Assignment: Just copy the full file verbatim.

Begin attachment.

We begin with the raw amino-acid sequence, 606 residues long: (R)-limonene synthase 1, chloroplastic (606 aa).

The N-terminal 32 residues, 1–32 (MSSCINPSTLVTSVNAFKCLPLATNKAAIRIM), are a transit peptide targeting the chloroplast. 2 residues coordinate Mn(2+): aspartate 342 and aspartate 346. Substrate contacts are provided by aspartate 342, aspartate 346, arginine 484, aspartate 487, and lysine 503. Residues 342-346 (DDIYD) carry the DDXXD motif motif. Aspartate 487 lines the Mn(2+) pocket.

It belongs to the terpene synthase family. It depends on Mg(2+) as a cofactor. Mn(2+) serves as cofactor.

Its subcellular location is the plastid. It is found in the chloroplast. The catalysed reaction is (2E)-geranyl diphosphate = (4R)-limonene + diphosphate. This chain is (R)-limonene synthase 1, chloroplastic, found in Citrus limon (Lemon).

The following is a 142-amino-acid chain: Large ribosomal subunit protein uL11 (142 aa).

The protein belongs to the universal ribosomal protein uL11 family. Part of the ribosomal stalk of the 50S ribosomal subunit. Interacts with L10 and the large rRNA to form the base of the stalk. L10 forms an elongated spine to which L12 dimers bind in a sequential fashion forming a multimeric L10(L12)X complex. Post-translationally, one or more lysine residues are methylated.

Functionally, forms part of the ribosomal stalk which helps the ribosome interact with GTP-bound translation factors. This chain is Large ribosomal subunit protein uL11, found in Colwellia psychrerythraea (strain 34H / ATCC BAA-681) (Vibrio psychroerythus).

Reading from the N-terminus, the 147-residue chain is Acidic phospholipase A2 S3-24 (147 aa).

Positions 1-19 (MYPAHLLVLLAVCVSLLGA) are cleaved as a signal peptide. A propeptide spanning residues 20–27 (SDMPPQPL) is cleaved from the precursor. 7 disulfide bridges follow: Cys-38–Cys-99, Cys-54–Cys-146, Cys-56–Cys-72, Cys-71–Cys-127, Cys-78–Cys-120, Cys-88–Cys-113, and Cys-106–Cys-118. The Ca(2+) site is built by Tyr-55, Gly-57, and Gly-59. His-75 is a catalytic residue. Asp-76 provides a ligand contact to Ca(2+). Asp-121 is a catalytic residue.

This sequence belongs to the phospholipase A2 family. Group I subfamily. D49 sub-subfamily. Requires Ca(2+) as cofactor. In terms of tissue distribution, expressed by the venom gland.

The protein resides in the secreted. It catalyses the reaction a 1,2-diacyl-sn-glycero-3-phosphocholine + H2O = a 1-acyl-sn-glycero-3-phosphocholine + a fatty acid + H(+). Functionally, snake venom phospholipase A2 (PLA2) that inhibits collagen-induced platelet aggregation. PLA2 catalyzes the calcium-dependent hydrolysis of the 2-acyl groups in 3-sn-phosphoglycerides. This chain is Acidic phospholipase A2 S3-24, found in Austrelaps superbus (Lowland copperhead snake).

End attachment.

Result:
We begin with the raw amino-acid sequence, 606 residues long: (R)-limonene synthase 1, chloroplastic (606 aa).

The N-terminal 32 residues, 1–32 (MSSCINPSTLVTSVNAFKCLPLATNKAAIRIM), are a transit peptide targeting the chloroplast. 2 residues coordinate Mn(2+): aspartate 342 and aspartate 346. Substrate contacts are provided by aspartate 342, aspartate 346, arginine 484, aspartate 487, and lysine 503. Residues 342-346 (DDIYD) carry the DDXXD motif motif. Aspartate 487 lines the Mn(2+) pocket.

It belongs to the terpene synthase family. It depends on Mg(2+) as a cofactor. Mn(2+) serves as cofactor.

Its subcellular location is the plastid. It is found in the chloroplast. The catalysed reaction is (2E)-geranyl diphosphate = (4R)-limonene + diphosphate. This chain is (R)-limonene synthase 1, chloroplastic, found in Citrus limon (Lemon).

The following is a 142-amino-acid chain: Large ribosomal subunit protein uL11 (142 aa).

The protein belongs to the universal ribosomal protein uL11 family. Part of the ribosomal stalk of the 50S ribosomal subunit. Interacts with L10 and the large rRNA to form the base of the stalk. L10 forms an elongated spine to which L12 dimers bind in a sequential fashion forming a multimeric L10(L12)X complex. Post-translationally, one or more lysine residues are methylated.

Functionally, forms part of the ribosomal stalk which helps the ribosome interact with GTP-bound translation factors. This chain is Large ribosomal subunit protein uL11, found in Colwellia psychrerythraea (strain 34H / ATCC BAA-681) (Vibrio psychroerythus).

Reading from the N-terminus, the 147-residue chain is Acidic phospholipase A2 S3-24 (147 aa).

Positions 1-19 (MYPAHLLVLLAVCVSLLGA) are cleaved as a signal peptide. A propeptide spanning residues 20–27 (SDMPPQPL) is cleaved from the precursor. 7 disulfide bridges follow: Cys-38–Cys-99, Cys-54–Cys-146, Cys-56–Cys-72, Cys-71–Cys-127, Cys-78–Cys-120, Cys-88–Cys-113, and Cys-106–Cys-118. The Ca(2+) site is built by Tyr-55, Gly-57, and Gly-59. His-75 is a catalytic residue. Asp-76 provides a ligand contact to Ca(2+). Asp-121 is a catalytic residue.

This sequence belongs to the phospholipase A2 family. Group I subfamily. D49 sub-subfamily. Requires Ca(2+) as cofactor. In terms of tissue distribution, expressed by the venom gland.

The protein resides in the secreted. It catalyses the reaction a 1,2-diacyl-sn-glycero-3-phosphocholine + H2O = a 1-acyl-sn-glycero-3-phosphocholine + a fatty acid + H(+). Functionally, snake venom phospholipase A2 (PLA2) that inhibits collagen-induced platelet aggregation. PLA2 catalyzes the calcium-dependent hydrolysis of the 2-acyl groups in 3-sn-phosphoglycerides. This chain is Acidic phospholipase A2 S3-24, found in Austrelaps superbus (Lowland copperhead snake).